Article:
Incidentally, the story of the Kubrick Headstone deserves a hearing elsewhere.

Stef said...


yeah, you can just imagine BBC doing a Timewatch special pricking that sacred Blitz myth which has had something of a revival these last couple of years

a lot of people who knock the Internet say that it is the cause of all sorts of negativity and conspiracy theorising that didn't take place before its creation

well yeah, but that's not to say heinous things didn't happen before the Internet it's just there was less opportunity to find out about them

I wonder what people would have been saying if the net was running in 1940...

lwtc247 said...

"We left many of their factories untouched yet continued to bomb the shit out of population centres and slaughter tens of thousands of non-combatants right up to the last few weeks of the war" The bastards that always lead the Brits (many with the populations approval it must be said!) have a genocidal streak in them. Always have had mate. It's like having a disese, being British and all. Something you wanna mask, are ashamed of and wish you didn't have.

The fruitcake in me says we killed the people of europe and left their factories so that when 'we' won, the elite could quickly get back to making lots ot money through strangely enough, recently aquired european factories. Yeah, fruitcake innit?

lwtc247 said...

From a casual look at reports of unusual funding for the 1917 revolution and other reports by Henry Merkov and so on, one could draw a hasty conclusion that the cold war was a dliberate ploy. It was a 50 year period of bipolarization. A period in which the very rich became hideously rich (while the world was obsessed with E vs. W) and enslaved even more people around the globe. I've put up a news post relating to the diamond trade you might want a quick gander at.

Stef said...


a small example

the Wikipedia entry on Strategic Bombing Survey (Europe) includes the intriguing throwaway line...

Truck manufacturing: Concentrated in three factories. Opel and Daimler Benz works were bombed. The Ford Motor Company plant at Cologne was not bombed, but went out of production because its suppliers had been bombed out.

The RAF and USAAF did try to knock out German industry in the first half of the war but there is a whiff that as the end of loomed post war considerations started creeping into target selection. Slaughter of civilians carried on unabated - the destruction of Dresden in Feb '45 being the most outrageous example. An act that appalled many British people at the time and not just with the benefit of hindsight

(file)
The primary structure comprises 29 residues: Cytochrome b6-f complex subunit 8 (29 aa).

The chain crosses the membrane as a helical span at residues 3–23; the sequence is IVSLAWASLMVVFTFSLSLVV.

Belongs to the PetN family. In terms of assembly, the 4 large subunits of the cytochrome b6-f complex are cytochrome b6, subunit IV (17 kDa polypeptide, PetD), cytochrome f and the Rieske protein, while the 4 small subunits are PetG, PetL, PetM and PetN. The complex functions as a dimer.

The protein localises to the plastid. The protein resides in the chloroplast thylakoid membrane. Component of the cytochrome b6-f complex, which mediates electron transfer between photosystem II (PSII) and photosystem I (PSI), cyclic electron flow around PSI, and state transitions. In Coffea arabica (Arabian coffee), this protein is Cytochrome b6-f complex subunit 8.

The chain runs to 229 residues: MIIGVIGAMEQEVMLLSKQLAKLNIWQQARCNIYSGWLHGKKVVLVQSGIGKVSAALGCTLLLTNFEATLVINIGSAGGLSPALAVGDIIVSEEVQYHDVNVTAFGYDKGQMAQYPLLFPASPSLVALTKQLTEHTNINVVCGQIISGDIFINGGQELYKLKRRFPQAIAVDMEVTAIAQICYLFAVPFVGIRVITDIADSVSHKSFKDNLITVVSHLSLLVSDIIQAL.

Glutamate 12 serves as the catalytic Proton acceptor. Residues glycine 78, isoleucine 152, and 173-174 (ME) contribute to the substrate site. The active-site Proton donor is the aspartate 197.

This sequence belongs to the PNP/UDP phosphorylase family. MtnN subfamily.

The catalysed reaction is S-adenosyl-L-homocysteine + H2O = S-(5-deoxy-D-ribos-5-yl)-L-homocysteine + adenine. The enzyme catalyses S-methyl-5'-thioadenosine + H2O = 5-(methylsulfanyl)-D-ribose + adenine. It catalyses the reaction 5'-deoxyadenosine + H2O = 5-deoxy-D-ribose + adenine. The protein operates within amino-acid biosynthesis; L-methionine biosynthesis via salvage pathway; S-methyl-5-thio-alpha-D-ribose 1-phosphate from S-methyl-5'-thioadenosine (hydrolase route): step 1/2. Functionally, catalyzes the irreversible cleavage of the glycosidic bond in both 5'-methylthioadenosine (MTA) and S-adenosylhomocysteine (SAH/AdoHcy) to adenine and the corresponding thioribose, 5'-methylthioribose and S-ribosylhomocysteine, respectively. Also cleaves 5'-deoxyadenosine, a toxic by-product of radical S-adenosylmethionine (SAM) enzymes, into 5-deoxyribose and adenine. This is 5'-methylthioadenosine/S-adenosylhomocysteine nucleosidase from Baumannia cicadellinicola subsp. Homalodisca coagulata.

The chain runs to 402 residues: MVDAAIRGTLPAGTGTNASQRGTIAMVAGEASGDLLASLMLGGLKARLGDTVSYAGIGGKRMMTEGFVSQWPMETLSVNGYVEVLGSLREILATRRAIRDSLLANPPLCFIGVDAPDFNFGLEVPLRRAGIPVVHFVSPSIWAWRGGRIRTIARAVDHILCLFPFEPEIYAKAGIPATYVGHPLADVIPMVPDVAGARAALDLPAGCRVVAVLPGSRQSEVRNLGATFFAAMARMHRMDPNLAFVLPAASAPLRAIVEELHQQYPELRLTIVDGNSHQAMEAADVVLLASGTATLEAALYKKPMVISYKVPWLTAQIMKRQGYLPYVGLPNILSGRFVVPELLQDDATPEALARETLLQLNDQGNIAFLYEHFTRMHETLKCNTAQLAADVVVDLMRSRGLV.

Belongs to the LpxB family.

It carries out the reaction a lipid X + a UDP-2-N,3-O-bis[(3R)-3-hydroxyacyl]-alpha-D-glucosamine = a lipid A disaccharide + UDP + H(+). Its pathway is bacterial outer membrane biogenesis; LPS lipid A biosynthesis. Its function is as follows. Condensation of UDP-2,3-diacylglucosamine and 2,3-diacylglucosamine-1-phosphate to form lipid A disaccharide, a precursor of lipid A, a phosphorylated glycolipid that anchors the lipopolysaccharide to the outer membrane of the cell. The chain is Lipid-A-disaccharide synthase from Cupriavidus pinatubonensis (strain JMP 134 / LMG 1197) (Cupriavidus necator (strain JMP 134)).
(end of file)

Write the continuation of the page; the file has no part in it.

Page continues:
Stef said...


re. the phoney cold war thing

there are 'weak' and 'strong' versions of this theory

the strong version being that the whole thing was centrally organised

the weak version being that spinning the Cold War served the interests of the establishments in both the US and Russia and so they just gravitated towards their roles in the game without any deliberate coordination

there's plenty of evidence to support at least the weak version of the theory - the CIA and SAC deliberately exaggerating intel on Russian missile capabilities for example so, personally, I buy into that version at the very least

Stef said...



advanced courses in Conspiraloonery™' feature modules on people like this guy...

owner of, amongst many other businesses, this...

...a staunch republican multi millionaire industrialist and a supporter of the soviet union?

much murkiness...

Merkin said...

Well yes, Stef, fact is that Churchill gave a sigh of relief when the germans switched from hitting the airfields.
If I were to say that to someone of my mother's generation (who lived through the Clydebank blitz, up here) I would be wearing a knuckle sandwich in the time a Londoner could say 'Jellied Eels' or 'Pie'n'Mash'.

PS appeal to the masses.
Can anyone give me something definitive on the dangers of a National DNA database?

Particularly, something which shows false positives as leading to miscarriages.